This is located near the historic Staunton community. Thanks to Ken Rountree for the identification.
Today, Staunton is virtually indistinguishable from Lenox. It is located on the edge of the Lenox city limits and I understand that it was a historic railroad stop. The post office operated from 1890-1923, which probably mirrors the existence of the village as a separate entity. Two other important historic structures survive here: the Sim Harrell House and the T. P. Daughtrey House. Signage on U. S. Highway 41 distinguishes the neighborhood from Lenox proper.
This neighborhood of Lenox was originally known as Staunton. According to Linda W. Meadows, believes it was built by local timber baron Sim Harrell (1851-1929) in the early 1890s. Remembered Places Leftover Pieces of the Coastal Plain Area, an architectural resource published in 1976, identifies it as the Cannon House. It’s possible that Mr. Harrell was simply the builder. The front gable originally contained an arched window, that was removed during a remodel at some point.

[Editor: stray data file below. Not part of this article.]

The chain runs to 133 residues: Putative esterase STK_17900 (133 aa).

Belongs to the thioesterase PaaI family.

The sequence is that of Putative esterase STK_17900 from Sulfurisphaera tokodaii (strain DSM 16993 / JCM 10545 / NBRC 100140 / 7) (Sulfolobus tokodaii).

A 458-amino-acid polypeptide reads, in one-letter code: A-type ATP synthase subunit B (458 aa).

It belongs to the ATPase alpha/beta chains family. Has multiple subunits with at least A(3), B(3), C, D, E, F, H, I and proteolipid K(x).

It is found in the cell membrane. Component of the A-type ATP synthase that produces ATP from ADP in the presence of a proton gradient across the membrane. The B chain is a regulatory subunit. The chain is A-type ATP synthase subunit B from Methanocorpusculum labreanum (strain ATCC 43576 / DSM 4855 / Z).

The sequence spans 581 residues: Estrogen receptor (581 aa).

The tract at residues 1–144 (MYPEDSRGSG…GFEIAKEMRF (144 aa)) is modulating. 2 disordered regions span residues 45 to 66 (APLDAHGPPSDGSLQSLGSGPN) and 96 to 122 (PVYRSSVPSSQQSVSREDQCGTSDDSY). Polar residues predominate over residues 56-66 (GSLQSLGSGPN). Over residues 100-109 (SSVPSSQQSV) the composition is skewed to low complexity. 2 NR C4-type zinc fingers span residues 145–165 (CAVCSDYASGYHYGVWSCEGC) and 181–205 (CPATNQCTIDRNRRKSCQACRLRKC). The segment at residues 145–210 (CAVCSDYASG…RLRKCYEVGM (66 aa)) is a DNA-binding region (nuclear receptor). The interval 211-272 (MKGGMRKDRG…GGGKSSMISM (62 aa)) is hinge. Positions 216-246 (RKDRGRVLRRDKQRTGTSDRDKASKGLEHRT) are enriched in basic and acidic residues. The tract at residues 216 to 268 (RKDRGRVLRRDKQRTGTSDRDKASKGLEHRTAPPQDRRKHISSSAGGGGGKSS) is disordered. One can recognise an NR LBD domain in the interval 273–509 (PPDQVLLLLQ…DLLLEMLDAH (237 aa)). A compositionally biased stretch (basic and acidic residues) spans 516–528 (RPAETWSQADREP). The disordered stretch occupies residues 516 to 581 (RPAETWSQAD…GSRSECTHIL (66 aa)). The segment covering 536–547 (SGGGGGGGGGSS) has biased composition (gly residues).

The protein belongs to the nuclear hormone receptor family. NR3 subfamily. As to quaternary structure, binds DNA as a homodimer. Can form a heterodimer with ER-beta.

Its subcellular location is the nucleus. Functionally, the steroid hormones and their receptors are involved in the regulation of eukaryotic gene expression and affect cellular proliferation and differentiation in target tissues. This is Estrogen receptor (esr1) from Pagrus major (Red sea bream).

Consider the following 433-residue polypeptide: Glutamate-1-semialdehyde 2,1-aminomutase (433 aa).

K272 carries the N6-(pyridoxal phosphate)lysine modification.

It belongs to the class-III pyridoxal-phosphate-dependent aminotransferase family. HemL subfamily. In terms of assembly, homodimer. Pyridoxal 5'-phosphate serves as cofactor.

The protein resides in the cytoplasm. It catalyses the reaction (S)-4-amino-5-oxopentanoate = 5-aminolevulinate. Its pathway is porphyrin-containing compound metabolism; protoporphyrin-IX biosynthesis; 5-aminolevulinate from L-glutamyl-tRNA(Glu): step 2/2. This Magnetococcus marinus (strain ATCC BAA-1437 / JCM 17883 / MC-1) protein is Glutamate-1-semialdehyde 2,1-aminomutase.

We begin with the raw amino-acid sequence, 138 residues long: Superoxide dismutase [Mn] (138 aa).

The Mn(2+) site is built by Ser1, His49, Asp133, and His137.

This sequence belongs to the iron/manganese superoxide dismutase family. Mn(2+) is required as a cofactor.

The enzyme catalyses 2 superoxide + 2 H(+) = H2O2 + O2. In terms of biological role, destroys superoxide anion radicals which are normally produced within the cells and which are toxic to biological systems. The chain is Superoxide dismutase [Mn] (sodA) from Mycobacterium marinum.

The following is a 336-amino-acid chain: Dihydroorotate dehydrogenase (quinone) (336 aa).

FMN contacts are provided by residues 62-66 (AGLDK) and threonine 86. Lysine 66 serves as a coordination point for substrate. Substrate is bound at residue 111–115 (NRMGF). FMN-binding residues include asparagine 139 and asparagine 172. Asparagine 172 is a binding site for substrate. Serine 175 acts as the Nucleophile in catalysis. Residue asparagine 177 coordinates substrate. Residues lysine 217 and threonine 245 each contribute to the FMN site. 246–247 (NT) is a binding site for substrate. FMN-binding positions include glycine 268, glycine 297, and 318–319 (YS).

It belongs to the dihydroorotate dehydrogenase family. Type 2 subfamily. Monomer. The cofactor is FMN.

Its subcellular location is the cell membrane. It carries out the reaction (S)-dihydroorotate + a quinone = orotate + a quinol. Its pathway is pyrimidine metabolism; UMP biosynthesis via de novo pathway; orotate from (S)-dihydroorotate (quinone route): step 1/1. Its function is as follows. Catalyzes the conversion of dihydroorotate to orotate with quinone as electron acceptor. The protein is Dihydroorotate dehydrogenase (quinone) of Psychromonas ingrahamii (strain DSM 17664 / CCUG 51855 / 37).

However, Holt Daughtrey writes: Speaking as a great-great grandson of T.P. Daughtrey both Cannon house as well as many of the houses including the post office were payed for by either the Cannon family which Tom married into or the Daughtrey clan. Money made through turpentine as well as running a local saw mill.